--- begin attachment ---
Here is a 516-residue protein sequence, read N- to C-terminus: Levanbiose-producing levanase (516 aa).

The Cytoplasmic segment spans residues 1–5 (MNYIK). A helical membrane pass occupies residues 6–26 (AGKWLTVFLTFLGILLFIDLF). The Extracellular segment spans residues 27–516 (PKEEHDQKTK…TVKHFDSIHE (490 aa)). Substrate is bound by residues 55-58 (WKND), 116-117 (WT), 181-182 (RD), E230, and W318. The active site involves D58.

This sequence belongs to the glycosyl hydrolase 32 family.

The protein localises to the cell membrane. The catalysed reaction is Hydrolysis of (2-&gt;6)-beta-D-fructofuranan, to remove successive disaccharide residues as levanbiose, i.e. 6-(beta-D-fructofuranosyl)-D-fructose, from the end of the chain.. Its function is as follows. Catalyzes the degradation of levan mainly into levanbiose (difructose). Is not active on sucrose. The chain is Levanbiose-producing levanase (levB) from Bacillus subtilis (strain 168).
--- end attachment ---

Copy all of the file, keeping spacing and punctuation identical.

Here is a 516-residue protein sequence, read N- to C-terminus: Levanbiose-producing levanase (516 aa).

The Cytoplasmic segment spans residues 1–5 (MNYIK). A helical membrane pass occupies residues 6–26 (AGKWLTVFLTFLGILLFIDLF). The Extracellular segment spans residues 27–516 (PKEEHDQKTK…TVKHFDSIHE (490 aa)). Substrate is bound by residues 55-58 (WKND), 116-117 (WT), 181-182 (RD), E230, and W318. The active site involves D58.

This sequence belongs to the glycosyl hydrolase 32 family.

The protein localises to the cell membrane. The catalysed reaction is Hydrolysis of (2-&gt;6)-beta-D-fructofuranan, to remove successive disaccharide residues as levanbiose, i.e. 6-(beta-D-fructofuranosyl)-D-fructose, from the end of the chain.. Its function is as follows. Catalyzes the degradation of levan mainly into levanbiose (difructose). Is not active on sucrose. The chain is Levanbiose-producing levanase (levB) from Bacillus subtilis (strain 168).